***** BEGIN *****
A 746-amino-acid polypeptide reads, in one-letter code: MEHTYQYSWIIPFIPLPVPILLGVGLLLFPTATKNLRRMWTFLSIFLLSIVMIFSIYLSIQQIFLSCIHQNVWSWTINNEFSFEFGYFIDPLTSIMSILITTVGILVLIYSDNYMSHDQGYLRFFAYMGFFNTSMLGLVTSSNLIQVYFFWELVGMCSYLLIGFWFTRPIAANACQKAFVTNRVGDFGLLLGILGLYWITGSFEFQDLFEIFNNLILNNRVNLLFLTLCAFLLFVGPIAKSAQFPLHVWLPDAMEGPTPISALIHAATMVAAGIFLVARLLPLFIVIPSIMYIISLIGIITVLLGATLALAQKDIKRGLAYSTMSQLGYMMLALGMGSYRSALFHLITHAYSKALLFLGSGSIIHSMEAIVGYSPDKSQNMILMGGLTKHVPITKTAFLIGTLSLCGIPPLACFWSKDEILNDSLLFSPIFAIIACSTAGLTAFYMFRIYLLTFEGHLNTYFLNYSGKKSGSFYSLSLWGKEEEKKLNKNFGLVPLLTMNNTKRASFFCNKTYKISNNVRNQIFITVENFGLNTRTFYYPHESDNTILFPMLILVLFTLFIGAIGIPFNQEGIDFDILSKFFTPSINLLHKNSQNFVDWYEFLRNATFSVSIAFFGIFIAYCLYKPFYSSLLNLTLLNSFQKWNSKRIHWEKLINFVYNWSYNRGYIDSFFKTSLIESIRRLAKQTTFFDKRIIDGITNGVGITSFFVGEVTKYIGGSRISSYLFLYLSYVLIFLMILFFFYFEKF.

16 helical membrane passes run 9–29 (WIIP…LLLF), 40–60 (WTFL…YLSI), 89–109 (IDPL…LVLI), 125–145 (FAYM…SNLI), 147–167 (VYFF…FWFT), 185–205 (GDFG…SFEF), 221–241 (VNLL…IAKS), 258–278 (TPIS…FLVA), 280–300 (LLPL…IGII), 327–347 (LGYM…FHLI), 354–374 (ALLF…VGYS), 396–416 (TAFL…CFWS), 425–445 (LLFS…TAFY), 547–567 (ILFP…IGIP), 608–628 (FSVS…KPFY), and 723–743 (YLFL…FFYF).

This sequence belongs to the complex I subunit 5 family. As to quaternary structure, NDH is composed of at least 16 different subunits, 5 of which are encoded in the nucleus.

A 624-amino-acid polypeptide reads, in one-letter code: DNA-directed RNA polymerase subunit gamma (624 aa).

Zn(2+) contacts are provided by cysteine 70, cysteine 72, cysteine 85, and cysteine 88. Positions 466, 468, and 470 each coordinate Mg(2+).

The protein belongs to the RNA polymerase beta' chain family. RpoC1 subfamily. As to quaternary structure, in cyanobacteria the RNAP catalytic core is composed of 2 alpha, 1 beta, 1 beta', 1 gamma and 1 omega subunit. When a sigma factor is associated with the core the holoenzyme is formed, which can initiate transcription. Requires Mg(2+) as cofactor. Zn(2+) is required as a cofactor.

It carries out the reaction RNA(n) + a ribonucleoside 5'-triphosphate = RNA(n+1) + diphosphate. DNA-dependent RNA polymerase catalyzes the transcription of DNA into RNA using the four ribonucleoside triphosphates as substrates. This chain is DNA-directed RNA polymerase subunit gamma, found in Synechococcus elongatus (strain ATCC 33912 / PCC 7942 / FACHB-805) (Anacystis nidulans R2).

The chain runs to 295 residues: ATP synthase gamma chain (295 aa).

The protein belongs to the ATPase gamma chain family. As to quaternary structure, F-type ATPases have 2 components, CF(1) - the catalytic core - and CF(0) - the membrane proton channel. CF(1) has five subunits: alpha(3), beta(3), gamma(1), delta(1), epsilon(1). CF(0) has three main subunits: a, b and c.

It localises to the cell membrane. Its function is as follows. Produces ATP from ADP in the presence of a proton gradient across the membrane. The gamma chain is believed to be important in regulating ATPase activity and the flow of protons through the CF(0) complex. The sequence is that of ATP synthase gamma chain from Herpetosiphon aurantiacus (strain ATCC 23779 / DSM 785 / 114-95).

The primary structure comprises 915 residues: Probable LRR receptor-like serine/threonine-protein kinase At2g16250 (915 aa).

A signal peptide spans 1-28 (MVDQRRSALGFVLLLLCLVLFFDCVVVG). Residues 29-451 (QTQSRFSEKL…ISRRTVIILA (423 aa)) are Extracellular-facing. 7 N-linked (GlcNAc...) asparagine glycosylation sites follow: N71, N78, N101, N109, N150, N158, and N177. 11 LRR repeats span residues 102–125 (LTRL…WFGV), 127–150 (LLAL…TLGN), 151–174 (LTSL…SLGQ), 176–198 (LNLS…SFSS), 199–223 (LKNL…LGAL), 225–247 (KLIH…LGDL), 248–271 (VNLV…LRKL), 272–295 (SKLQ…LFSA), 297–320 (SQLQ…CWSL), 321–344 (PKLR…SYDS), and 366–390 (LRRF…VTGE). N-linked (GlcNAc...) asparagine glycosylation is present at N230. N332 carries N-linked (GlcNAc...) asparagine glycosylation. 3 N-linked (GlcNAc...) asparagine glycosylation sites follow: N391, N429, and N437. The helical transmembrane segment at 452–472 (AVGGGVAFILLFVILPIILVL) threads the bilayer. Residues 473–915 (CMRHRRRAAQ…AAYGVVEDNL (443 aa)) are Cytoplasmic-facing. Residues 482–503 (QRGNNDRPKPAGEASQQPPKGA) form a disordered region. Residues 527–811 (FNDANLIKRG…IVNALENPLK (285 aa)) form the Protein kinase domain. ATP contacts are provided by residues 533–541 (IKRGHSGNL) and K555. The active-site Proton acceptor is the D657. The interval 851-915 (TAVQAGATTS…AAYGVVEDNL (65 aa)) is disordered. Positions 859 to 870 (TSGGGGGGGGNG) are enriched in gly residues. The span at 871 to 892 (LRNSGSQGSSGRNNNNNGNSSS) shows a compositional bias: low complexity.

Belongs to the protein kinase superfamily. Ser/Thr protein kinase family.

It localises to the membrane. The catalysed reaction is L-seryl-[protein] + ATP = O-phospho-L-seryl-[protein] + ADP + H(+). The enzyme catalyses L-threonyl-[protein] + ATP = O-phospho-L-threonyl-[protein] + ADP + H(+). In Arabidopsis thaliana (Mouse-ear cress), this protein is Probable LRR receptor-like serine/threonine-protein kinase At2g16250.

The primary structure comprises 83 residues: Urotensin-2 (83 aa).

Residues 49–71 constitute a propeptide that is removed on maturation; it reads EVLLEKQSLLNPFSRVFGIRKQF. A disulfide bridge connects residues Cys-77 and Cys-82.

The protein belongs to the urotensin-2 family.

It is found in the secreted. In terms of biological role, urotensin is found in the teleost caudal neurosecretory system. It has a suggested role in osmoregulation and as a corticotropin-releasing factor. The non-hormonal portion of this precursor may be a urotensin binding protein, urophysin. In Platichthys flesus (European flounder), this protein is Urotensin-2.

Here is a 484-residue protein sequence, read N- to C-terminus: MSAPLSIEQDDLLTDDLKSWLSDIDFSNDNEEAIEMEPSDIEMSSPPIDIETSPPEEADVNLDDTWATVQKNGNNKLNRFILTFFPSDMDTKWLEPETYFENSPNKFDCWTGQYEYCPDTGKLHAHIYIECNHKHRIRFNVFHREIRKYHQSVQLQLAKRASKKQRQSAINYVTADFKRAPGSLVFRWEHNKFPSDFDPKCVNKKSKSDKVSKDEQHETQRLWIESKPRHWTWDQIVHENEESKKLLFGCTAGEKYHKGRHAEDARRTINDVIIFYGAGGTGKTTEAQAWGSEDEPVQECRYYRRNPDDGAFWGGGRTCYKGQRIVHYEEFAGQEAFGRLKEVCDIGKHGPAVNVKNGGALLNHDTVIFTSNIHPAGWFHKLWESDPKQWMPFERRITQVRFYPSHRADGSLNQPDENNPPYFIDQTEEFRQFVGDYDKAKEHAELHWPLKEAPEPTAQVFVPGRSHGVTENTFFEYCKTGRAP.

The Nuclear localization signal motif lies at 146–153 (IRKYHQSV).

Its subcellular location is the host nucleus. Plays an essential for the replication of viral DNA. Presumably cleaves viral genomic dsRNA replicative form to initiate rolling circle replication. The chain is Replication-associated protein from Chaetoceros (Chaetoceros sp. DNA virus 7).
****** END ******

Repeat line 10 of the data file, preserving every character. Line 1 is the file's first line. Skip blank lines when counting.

It localises to the cell membrane. Its function is as follows. Produces ATP from ADP in the presence of a proton gradient across the membrane. The gamma chain is believed to be important in regulating ATPase activity and the flow of protons through the CF(0) complex. The sequence is that of ATP synthase gamma chain from Herpetosiphon aurantiacus (strain ATCC 23779 / DSM 785 / 114-95).